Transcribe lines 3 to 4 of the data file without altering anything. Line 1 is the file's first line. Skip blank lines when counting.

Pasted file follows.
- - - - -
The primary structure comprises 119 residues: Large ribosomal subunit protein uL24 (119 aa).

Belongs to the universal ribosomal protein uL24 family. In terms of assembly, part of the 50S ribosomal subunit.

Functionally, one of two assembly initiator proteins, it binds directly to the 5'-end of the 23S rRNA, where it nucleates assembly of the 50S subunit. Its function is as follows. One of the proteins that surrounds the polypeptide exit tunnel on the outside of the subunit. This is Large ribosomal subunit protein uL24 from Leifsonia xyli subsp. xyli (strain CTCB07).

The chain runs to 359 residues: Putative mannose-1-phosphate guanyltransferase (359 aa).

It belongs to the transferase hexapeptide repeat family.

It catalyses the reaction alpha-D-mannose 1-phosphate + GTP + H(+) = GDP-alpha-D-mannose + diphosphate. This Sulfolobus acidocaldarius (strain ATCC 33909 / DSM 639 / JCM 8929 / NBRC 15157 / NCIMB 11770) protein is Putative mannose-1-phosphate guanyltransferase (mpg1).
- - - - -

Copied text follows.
Functionally, one of two assembly initiator proteins, it binds directly to the 5'-end of the 23S rRNA, where it nucleates assembly of the 50S subunit. Its function is as follows. One of the proteins that surrounds the polypeptide exit tunnel on the outside of the subunit. This is Large ribosomal subunit protein uL24 from Leifsonia xyli subsp. xyli (strain CTCB07).

The chain runs to 359 residues: Putative mannose-1-phosphate guanyltransferase (359 aa).